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9 Ultimate Habits of Great Entrepreneurs


There is a pattern to the behaviours of successful entrepreneurs. They think and act in a unique and rare way. 

They take everyday experiences and transform them into billion-dollar brands like Virgin, Apple and Nike. They think impossible doesn't exist. 

The approach of leading innovators results in everything from beautifully designed products to launching rockets into outer space. These products give us delight, wonder, and a few goosebumps. And some of us hope to create things that can do the same too.

Over the last year, Chad and I have studied over 30 entrepreneurs and innovators for our Moonshots Podcast. There are powerful reoccurring themes in the ideas and actions of entrepreneurs. From young emerging talents in Europe to the tech titans of Silicon Valley. 

There is a universal innovation formula for innovation success.

We've reviewed the Moonshot archives and here are the top ten things successful entrepreneurs do.


1. Move fast and break things

Nobody does this better than Mark Zuckerberg at Facebook. Sure they're going through a rough patch at the moment, but don't forget - he built a $500 Billion brand in a decade. 

Interestingly, Google founders Larry and Serge have the same bias towards action and agility. But they operate as engineers in more of an open systems manner.


2. Solve a problem you care about

Yvon Chouinard founder of Patagonia and Oprah are the icons of mission-driven entrepreneurs. Their success starts with the fact they care about the issues they are trying to solve. 

Some people say follow your passion or your heart. But the nuance we discovered in the Moonshots Podcast, is that theme that ties entrepreneurs together is not love. The entrepreneurial mission comes from profoundly caring about the problem they are trying to solve.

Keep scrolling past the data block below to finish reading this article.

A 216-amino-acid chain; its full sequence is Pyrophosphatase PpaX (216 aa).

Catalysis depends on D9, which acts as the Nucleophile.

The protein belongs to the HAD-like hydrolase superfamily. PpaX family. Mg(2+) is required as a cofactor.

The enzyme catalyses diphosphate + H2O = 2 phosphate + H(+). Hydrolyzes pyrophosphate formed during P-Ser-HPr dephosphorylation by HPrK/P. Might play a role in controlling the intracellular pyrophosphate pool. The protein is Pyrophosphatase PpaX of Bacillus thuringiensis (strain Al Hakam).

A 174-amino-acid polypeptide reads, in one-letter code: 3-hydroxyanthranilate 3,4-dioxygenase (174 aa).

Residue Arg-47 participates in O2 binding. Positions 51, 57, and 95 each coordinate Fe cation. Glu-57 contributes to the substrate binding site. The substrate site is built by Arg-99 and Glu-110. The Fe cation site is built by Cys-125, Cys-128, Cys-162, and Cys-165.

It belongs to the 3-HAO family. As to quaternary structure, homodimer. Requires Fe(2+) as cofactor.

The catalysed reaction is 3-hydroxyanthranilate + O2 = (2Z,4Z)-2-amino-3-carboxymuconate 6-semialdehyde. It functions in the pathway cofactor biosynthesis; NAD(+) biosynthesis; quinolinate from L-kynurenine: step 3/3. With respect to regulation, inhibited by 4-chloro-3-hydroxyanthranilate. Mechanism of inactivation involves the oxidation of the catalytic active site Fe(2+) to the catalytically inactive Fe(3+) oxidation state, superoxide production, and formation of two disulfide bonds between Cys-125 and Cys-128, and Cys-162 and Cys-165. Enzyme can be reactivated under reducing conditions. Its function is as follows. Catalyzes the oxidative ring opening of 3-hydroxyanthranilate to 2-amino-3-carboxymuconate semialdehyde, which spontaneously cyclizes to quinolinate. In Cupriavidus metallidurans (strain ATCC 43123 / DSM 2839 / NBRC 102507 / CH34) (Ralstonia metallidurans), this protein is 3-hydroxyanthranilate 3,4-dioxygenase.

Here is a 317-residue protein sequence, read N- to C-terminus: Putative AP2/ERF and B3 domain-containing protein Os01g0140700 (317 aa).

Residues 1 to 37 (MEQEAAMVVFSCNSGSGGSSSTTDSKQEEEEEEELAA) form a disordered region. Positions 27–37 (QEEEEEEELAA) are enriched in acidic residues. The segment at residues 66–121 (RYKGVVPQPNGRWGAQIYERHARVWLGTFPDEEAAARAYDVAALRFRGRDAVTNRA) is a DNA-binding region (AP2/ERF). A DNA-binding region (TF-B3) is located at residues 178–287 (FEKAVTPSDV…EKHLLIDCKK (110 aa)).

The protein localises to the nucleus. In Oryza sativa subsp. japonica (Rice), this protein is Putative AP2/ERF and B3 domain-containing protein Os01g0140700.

This mission is close to following your heart and passion. But these drivers are not the same thing. Your heart and emotions operate beyond business. Stuff like family, friends and all our odd curiosities and hobbies.

As long as you sincerely care about the outcomes you want to see in the world, you'll have the relentless courage to make it happen.


3. The obstacle is the way

Elena Carstoiu, a young entrepreneur in Bucharest, shares some compelling thoughts on following your path, no matter how hard. And it's a pre-requisite for any entrepreneur. Most companies fail. If your business survives two years, then you're doing well. Survive five years, and that's remarkable.

How do you keep going through the tough times? Fred Smith encourages budding entrepreneurs to learn from their mistakes and plain-old 'Get over it!'. Don't take it personally, because if you're not failing, then you're playing too safe.


4. The risk is not what you think it is

Ioan Iacob, my friend and founder of QUALITANCE, was another guest on our live Bucharest show. His success has been his ability to make bold moves and build a global software company.